If one thing is for certain, streaming services have been the one thing keeping most of us going throughout the never-ending lockdowns. The UK’s first lockdown saw the introduction of the adaptation of Sally Rooney’s beloved novel Normal People to raving critic reviews. At Christmas, no one could have expected the absolute bombshell which was that of the popularity of Shondaland’s adaptation of the Bridgerton book series. While I flat out refused to watch Normal People with my parents, as I was forewarned about the copious amounts of sex involved in the viewing, I was already 4 episodes deep into Bridgerton before my friend erratically messaged me to warn me not to watch it with my parents. It is safe to say that episode 6 was skipped through almost in its entirety. Netflix’s show Sex Education is becoming a particular cult classic for both Millenials and ‘Zoomers’ alike and a third season is in production. The heaping amounts of positive reviews these TV shows have been awarded hasn’t been for no reason, the sex scenes in particular have received very high levels of praise. Something these productions are doing seem to be hitting the nail on the head.
The intimate scenes in all 3 of these recent TV shows have had intimacy coordinators, which has become a requirement from the Screen Actors’ Guild following the #metoo movement. They help the actors feel comfortable and natural when filming those oh so awkward scenes and their work really seems to pay off. Viewers are loving the natural, realistic and honest portrayals of the otherwise fairly uncomfortable scenes, and in the case of Sex Education, the open discussion of sexual problems, consent, sexuality and body image has brought a fresh perspective to the everyday viewing experience. The increase in TV shows with diverse characters with different body types, skin colours, disabilities and sexualities in normal intimate situations has been praised and it could mean that people are finding more characters they relate to.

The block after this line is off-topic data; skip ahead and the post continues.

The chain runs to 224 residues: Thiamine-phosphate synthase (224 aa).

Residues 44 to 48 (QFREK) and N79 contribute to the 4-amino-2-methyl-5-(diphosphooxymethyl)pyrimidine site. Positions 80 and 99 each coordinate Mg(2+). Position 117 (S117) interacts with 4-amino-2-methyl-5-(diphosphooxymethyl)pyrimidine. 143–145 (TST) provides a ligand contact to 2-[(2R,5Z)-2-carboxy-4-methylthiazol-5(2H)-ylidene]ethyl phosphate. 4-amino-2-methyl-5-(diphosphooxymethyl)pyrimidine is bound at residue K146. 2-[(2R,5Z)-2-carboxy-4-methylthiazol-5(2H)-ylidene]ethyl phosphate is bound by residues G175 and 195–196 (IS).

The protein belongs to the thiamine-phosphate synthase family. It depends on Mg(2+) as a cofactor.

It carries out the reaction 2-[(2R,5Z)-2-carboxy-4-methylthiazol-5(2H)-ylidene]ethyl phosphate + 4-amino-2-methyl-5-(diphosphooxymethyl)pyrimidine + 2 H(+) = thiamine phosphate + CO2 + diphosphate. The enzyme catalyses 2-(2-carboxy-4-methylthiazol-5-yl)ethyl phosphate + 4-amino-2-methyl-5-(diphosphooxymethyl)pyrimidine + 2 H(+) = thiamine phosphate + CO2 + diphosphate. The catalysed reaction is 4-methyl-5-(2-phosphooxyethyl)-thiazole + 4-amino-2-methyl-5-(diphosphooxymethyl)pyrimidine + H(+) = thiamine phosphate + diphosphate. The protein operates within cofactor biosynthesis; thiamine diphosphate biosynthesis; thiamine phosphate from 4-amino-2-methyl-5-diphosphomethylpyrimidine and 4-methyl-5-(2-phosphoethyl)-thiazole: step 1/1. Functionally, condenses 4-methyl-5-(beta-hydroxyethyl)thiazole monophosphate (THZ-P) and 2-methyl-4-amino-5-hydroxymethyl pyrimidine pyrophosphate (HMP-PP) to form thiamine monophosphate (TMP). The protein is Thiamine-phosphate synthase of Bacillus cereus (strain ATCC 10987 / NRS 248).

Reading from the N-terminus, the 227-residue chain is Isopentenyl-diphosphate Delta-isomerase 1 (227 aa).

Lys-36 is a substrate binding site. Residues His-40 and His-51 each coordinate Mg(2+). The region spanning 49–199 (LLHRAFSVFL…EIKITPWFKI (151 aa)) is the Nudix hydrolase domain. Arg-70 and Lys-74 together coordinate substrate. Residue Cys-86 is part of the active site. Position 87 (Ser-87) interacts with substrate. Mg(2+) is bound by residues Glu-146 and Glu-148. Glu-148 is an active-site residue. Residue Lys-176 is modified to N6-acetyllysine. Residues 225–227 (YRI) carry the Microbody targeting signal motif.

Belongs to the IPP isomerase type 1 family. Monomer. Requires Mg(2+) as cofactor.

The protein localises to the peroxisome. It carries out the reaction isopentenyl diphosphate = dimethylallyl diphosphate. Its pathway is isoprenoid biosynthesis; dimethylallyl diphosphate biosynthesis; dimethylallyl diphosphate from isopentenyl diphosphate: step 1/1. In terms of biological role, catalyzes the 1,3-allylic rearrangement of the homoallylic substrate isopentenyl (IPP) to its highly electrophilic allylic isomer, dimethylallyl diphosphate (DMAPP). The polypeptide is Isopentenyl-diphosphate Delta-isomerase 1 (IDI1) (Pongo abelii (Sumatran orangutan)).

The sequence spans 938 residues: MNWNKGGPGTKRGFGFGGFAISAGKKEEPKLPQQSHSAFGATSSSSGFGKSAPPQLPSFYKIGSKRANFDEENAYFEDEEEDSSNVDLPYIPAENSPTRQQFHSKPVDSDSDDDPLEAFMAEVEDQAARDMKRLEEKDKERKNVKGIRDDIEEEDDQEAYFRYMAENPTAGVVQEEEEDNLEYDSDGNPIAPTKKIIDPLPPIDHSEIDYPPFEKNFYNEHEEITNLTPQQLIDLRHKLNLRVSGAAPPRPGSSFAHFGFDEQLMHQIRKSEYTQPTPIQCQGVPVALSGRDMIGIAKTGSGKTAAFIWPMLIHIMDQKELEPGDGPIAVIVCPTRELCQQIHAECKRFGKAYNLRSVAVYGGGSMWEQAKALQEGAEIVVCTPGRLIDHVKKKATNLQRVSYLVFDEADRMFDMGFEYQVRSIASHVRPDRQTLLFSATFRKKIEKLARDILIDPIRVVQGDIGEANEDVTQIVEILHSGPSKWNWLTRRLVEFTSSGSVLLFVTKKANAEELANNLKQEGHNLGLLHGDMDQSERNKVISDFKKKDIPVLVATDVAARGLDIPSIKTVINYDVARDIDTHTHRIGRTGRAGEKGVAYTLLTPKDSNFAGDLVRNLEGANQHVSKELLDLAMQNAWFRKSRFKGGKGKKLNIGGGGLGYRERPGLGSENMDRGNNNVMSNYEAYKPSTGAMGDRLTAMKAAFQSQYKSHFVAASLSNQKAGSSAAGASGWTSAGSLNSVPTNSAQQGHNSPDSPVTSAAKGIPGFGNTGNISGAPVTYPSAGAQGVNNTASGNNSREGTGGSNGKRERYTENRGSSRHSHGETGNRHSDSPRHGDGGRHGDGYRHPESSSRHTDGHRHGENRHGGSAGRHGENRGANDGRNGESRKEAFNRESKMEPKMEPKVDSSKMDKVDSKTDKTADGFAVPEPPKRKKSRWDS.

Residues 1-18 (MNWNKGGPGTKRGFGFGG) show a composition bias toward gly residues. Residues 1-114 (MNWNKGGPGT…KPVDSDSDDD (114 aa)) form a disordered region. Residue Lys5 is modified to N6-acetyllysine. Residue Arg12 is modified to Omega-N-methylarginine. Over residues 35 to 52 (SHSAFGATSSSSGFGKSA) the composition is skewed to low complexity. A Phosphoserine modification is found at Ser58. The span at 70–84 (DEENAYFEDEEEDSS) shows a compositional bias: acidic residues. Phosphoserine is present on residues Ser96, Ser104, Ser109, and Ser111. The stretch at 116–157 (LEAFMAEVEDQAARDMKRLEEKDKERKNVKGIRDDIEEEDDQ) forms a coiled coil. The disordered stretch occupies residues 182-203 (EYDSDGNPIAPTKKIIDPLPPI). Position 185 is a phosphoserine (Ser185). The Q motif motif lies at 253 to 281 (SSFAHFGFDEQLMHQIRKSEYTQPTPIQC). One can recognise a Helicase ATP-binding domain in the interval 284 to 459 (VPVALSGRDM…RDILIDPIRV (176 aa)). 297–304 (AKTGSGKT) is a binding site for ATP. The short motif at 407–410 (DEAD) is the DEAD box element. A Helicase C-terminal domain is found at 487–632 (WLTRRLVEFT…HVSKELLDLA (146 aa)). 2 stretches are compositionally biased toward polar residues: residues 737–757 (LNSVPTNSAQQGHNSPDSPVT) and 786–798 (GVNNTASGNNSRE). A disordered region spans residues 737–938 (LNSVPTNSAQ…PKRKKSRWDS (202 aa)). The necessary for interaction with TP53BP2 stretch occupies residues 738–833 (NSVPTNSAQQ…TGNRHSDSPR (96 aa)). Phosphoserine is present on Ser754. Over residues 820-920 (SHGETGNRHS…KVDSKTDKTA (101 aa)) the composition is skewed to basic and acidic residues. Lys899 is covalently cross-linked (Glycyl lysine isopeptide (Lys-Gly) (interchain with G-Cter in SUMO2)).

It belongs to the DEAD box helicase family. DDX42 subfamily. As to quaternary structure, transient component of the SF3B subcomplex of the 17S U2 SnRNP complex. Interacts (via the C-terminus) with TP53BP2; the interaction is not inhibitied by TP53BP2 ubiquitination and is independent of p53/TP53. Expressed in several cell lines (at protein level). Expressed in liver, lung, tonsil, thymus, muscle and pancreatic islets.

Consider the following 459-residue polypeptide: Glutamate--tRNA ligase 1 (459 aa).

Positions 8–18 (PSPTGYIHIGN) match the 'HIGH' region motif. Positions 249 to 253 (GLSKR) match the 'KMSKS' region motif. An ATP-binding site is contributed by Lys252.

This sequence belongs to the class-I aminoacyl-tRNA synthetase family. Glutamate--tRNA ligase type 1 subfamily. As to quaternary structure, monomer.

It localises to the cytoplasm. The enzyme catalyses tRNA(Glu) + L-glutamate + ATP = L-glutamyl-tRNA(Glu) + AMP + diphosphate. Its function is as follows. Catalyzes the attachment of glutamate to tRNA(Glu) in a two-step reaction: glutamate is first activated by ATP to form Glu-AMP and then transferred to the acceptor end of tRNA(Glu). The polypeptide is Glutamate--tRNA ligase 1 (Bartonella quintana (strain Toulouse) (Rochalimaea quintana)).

As the requirement of having an on-set intimacy coordinator is fairly new, it comes as no surprise that one of Hollywood’s biggest names has sworn off sex scenes in films directed by men. On a recent Chanel connects podcast, in an interview with director Lulu Wang and writer-producer Diane Solway, Keira Knightley cited the ‘Male Gaze’ as the reason why she feels uncomfortable in nude scenes directed by men. She said that she was fed up with standing ‘in front of a group of men naked’. She also stressed that the male sexual experience is ‘so explored’ in many forms of media and hinted at a lack of a similar exploration of female sexuality. The new Screen Actors’ Guild legislation should help actors like Knightley gain back some of their sexual autonomy when they are part of an intimate scene on set.
When the actors are comfortable and feel safe on sets during intimate scenes, so does the audience and the recent popularity of the TV shows who use these intimacy coordinators backs up this claim. We can hope for a new wave of film and TV, full of realistic, safe, relateable and consensual relationships-they will probably be no less awkward to watch with mum though! As the old adage says, consent is sexy, both on-screen and off.